Here’s what happened this week in Bitcoin in 99 seconds.
Bitcoin hit a new yearly low just below $3,300. Altcoins fared even worse, with Ethereum falling below $90 and Ripple below 30 cents. The total crypto market cap stands at $108 billion with Bitcoin’s value comprising 55% of that figure.
The G20 member nations agreed to further regulate cryptocurrencies to prevent money laundering and terrorist financing. The G20 nations resolved to realize the technology’s benefits while mitigating its risks. Plans were also made up to increase taxation of the digital economy.
Following the G20, the U.S. Department of the Treasury called for increased global oversight of crypto.
Bitcoin’s mining difficulty saw its second largest decrease ever this week. Difficulty fell by roughly 15% to around 41 exahash per second. It’s clear that the price fall is causing some miners to turn off their machines.
The US SEC (Securities and Exchange Commission) has once again delayed the approval of a Bitcoin ETF. The VanEck ETF has until late February to receive approval.
A poll by job site, Humans.net, revealed that 38% of US-based freelancers regularly use cryptocurrency. 1,100 freelancers were surveyed, with the highest perceived benefit of crypto being its suitability for international payments.
Finally, it was reported that KFC in Venezuela’s capital is set to accept Dash payments for food. A single restaurant in Caracas will be first to accept Dash, before 24 more locations around the country.
That’s what happened this week in Bitcoin. See you next week.
Jeez, Nate, how can you even say some of that stuff with a straight face? Yes, yes, yes, I know, you’re just acting as a newsreader, but seriously. “Money-laundering and terrorist financing” ?
Point one,that’s not happening to any notable degree now.
Point two, the biggest terrorist organisations in the world were all *there* at the G-20.
The news you are reporting is as far divorced from reality as if you were solemnly informing us that the tooth fairy’s press secretary has said she will now be paying off in Monero. You have to know this. How about letting us see that you know?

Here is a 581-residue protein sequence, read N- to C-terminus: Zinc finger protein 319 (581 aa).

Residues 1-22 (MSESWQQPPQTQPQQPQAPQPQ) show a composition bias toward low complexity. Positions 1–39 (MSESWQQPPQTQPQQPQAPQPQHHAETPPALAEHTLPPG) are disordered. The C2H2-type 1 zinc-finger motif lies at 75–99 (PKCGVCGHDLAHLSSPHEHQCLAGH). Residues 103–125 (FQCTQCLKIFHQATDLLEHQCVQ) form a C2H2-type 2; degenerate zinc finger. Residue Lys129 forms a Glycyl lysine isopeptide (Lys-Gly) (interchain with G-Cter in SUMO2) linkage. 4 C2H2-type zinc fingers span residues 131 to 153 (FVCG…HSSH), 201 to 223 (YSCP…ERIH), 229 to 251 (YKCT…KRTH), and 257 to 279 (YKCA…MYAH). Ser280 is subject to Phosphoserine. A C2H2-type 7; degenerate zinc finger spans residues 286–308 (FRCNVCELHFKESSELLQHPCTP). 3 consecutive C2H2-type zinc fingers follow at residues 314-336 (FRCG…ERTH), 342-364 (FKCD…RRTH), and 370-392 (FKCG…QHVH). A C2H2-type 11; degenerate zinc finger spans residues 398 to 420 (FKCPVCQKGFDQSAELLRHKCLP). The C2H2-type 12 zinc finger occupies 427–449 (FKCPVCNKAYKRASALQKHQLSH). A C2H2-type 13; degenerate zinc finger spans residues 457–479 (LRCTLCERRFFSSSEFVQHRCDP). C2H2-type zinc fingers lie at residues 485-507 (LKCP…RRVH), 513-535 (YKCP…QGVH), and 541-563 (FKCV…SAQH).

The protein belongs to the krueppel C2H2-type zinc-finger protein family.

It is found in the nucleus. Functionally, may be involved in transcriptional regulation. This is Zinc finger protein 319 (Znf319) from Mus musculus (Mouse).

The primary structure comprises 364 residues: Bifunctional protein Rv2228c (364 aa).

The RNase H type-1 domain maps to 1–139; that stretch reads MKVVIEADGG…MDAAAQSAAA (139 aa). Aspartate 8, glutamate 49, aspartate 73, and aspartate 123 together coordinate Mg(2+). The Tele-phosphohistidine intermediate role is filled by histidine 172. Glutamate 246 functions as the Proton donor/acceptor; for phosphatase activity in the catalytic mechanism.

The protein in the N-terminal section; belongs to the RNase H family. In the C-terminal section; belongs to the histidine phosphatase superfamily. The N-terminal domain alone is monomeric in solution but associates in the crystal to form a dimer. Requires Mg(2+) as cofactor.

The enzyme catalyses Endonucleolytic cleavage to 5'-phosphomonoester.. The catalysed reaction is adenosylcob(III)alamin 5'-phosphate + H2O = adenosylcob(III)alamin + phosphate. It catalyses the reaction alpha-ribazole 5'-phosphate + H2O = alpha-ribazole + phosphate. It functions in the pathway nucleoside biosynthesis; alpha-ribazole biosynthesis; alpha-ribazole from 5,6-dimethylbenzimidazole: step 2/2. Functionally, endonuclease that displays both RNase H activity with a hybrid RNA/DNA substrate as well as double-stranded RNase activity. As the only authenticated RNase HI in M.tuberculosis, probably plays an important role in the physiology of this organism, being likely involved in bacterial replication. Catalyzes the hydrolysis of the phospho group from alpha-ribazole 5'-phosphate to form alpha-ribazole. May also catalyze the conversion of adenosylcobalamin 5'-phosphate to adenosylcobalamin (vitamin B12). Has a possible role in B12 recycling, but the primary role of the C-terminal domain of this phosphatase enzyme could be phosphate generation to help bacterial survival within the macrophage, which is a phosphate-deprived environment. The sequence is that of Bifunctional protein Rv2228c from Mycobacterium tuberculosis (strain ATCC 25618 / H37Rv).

Hey Redpossum, thanks for the critique, I appreciate you speaking your mind.
Basically what we’re doing is collecting news stories from around the world and congest them into a 99 second video. We try to keep our sources as reputable as possible.
For example, the G-20 story came from here: http://saudigazette.com.sa/article/549293/World/America/G20-nations-agree-to-reform-WTO-in-joint-declaration
I agree that in these days it’s hard to find news that objectively reflect reality, but that’s one of the main reasons we’re not a news site, we’re more of beginner’s guide oriented site.
So yes, you could sometimes protest that something we’ve picked up is “fake news” and I completely respect that opinion. However, unlike our guides (which are meticulously researched), our news section is more of a “here’s what other sites said in an easier to digest format”.
Keep us up and alert! 🙂
The only thing I’m suggesting you do differently is show a little skepticism when reporting the more outrageous lies; maybe shake your head, roll your eyes, interject a little sigh. Let me explain why–
You do a great job as a beginner guide site. The 7-part intro series was hugely helpful to me, and I shared it with a friend. But the struggle for widespread adoption of crypto is a war for hearts & minds. As a beginner’s site, you help form the first impression of crypto in the minds of those beginners. Do you want a beginner to go away thinking that “Ofir Beigel at 99bitcoins says crypto is used for money laundering and terrorist financing” ?? Because that is *going* to be their take-away given the way you currently report these stories. To most people, objectivity is dead. To most people, if you repeat the story, you endorse the story.
Ofir, I like you, I support you, I respect you and your knowledge. My impression of you and the site is 100% positive. But I’m an old fart of almost 60. I grew up in an older age of the world. I take the time to read carefully, and I understand objectivity. When I was young, “news” meant Walter Cronkite, for the love of god.
And I live in Buenos Aires. During the G-20 the armored barricades were a block and a half from my front door, and there were 15 cops on the single block in front of my apartment building, 12 of them military police. I saw the G-20 up close and it was ugly, like a gathering of mafia chieftains with their legions of sicarios. Those people have NO moral right to tell us what we can and cannot use as a medium of exchange.
You’re doing great work, and I never meant to imply otherwise, please forgive me if I came off that way.